Could someone explain the calculation required to answer this question. It is from a text book and the answer is recorded as 585Hz but I cannot replicate the answer.

In 1931 Michelson used a rotating prism with 32 faces to measure the time for light to travel through a 1.6km evacuated tube to a distant mirror and back. From his results he calculated that the speed of light is 299774000 m/s.

Assuming the prism is rotated by only one face during the time of flight of light calculate the rotation frequency of the prism.

Is the book incorrect or am I?

My attempt: $(1/(1600/299774000))/32=5855\:\mathrm{Hz}$ which is suspiciously similar to the suggested answer 585Hz. But then I remembered about the round-trip (3200m) which threw all the numbers again.

  • $\begingroup$ Well, for starters, how did you go about solving the problem? $\endgroup$ – David Z Jun 6 '11 at 21:02
  • $\begingroup$ First attempt: t=d/s => ((1600/2997744000)^-1)/32=5855Hz (suspiciously similar to the suggested answer). But then I realised I hadn't taken into account the round-trip and then my answers went all wrong. $\endgroup$ – Catherine Mainson Jun 6 '11 at 21:07
  • $\begingroup$ Welcome to Physics.SE! We have MathJax active on the page, so you can use LaTeX markup in questions, answers and comments: $t = d/s = (1600\text{ m})/((2997744000\text{ m/s})$ and the like, also you can edit your question which is sometimes better than replying in the comments. Depends on the case. $\endgroup$ – dmckee Jun 6 '11 at 21:11
  • $\begingroup$ Hello moderator. Thanks, I've put my attempt into the question now. $\endgroup$ – Catherine Mainson Jun 6 '11 at 21:20

If I enter your numbers I get 585,49 Hz, so I think you've just missed a zero when you entered it in your calculator :)

Regarding the 1.6 km or 3.2 km etc, maybe the problem-designers missed it?

Here is a description of the original experiment with the mile-long tube, but there it seems as if the beam bounces several times back and forth in the tube so maybe neither total length is correct..

Edit: as noted in the comment thread, the book made two errors, both the dual time of the roundtrip and the number of light bounces per face. I was off by a factor of 10 above when I wrote that I got 585 Hz, I also got the 5855 Hz.

  • $\begingroup$ Thank-you for your answer. I think you must be right about the oversight of the round-trip in the question. However, I can't see how you get 585Hz. This is what I have been calculating bit.ly/l8tKim. I think in some of the comments above there may be the wrong number of 4s, but it is definitely correct in the question. $\endgroup$ – Catherine Mainson Jun 6 '11 at 22:53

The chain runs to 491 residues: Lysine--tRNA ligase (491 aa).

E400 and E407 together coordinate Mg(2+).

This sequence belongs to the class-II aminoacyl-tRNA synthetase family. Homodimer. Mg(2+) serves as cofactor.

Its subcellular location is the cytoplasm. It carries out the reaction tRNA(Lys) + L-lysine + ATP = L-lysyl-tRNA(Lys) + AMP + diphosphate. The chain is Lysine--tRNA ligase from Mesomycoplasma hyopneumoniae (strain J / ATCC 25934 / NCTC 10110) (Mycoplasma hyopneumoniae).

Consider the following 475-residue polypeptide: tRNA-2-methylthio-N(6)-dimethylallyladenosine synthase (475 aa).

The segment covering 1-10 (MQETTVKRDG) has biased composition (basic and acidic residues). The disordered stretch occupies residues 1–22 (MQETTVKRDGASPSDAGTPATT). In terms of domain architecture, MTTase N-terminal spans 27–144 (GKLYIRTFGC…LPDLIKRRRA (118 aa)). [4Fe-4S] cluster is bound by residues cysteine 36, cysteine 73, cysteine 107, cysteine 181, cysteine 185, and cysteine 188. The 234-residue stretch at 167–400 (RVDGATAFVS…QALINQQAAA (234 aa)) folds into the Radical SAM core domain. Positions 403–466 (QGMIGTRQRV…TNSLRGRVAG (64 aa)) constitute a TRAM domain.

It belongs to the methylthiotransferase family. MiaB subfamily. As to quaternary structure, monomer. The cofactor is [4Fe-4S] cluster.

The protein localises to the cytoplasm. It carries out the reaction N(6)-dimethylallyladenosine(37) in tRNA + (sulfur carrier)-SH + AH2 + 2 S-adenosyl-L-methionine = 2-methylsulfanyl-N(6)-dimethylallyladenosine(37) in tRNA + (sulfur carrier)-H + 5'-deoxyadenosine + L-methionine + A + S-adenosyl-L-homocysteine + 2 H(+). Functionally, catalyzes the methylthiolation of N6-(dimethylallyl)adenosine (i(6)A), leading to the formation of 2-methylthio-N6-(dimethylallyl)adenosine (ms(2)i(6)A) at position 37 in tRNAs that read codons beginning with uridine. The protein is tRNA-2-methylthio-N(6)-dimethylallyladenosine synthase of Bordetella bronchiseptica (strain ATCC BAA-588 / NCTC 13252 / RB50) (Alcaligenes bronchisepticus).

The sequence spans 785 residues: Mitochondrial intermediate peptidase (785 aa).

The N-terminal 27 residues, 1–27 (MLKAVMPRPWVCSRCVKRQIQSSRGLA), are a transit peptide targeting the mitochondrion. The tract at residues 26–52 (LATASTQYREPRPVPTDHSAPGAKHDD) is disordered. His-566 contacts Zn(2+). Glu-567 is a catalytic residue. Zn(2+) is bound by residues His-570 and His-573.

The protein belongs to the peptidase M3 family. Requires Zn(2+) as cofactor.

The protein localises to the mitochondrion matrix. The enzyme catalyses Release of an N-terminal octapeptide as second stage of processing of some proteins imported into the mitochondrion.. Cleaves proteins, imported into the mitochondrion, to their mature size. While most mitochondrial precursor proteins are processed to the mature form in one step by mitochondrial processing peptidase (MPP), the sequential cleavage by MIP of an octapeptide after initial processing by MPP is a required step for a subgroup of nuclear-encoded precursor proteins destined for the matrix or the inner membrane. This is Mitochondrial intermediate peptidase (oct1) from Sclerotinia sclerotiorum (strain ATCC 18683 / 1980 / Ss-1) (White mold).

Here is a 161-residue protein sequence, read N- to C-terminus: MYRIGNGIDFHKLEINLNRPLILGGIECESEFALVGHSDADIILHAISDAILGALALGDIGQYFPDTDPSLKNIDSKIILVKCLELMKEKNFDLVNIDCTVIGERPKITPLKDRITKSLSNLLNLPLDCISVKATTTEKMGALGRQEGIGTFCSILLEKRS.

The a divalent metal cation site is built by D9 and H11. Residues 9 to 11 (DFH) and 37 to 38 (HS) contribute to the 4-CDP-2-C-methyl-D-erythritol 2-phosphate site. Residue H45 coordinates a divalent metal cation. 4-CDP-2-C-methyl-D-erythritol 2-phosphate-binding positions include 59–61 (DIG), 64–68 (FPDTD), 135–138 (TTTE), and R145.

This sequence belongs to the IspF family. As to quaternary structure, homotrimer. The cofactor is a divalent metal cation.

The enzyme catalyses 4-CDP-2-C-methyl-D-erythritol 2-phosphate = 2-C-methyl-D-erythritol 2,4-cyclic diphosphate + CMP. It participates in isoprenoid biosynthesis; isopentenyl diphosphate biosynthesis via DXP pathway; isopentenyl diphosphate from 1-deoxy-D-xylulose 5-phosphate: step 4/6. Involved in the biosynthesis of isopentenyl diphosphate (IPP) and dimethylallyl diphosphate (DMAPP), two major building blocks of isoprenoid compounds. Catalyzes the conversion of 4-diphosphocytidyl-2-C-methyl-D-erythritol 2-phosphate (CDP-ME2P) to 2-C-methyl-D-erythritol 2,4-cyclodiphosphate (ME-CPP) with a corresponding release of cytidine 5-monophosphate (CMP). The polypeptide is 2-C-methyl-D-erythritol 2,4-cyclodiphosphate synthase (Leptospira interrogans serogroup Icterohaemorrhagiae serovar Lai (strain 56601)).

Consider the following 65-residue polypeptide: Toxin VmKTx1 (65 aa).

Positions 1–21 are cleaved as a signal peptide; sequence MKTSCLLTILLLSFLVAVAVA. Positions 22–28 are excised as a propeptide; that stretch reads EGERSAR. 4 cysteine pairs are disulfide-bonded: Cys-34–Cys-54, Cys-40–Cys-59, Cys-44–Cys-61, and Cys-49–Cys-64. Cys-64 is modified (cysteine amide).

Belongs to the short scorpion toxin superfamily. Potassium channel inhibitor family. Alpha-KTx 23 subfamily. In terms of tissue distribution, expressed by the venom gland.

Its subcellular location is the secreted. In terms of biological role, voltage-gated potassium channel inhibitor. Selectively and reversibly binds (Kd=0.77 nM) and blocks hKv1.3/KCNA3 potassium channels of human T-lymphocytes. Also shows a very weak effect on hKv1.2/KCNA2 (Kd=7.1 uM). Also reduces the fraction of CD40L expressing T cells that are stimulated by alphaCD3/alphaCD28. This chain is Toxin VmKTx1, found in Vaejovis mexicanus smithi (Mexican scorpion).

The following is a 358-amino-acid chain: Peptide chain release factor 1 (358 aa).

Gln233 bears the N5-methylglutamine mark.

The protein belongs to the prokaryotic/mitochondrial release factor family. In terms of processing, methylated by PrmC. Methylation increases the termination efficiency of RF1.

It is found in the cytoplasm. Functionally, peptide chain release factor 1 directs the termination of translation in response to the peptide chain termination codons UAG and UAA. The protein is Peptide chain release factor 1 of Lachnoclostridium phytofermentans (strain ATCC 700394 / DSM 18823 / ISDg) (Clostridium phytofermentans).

• $\begingroup$ Hah, yes, I missed a zero in the speed of light... embarassing.. ok, but then the answer is incorrect in that regard as well :) The reasoning is correct (although the problem is, as I wrote, probably simplified in some way). $\endgroup$ – BjornW Jun 6 '11 at 23:06
  • $\begingroup$ Can you fix the answer--- as it stands it is incorrect. Just say the book made a mistake, and Michaelson was smart to bounce the light several times so that the spin-rate wouldn't be impossibly high. $\endgroup$ – Ron Maimon Jul 4 '12 at 6:36

Speed of light ---> about 3E8 m/s.

Round trip length ---> 3200 m.

Time for round trip ---> 3200/(3E8) = about 1.066E-5 = 10.66 uS.

The mirror turns 1/32 of a full turn in 10.66 uS; so it makes a full turn in (32 x 10.66) uS = 341uS = 0.341mS.

1/(0.341E-3 s) = 2932/s = 2932 Hz (based on c = 3E8 m/s).

If the authors made the mistake of not factoring in the round trip, they should have come up with an answer in the rough vicinity of 2 x 2932/s = 5864 Hz.

Here is your third data point: The authors made TWO errors: They forgot the round trip (as you did) making them off by a factor of two (to the high side) ~AND~ made a simple decimal error, which reduced their final answer by a factor of 10. The end result is that they are off to the low side by a factor of five. 5 x 585 Hz = the correct answer of 2925 Hz.


Your Answer

By clicking “Post Your Answer”, you agree to our terms of service, privacy policy and cookie policy

Not the answer you're looking for? Browse other questions tagged or ask your own question.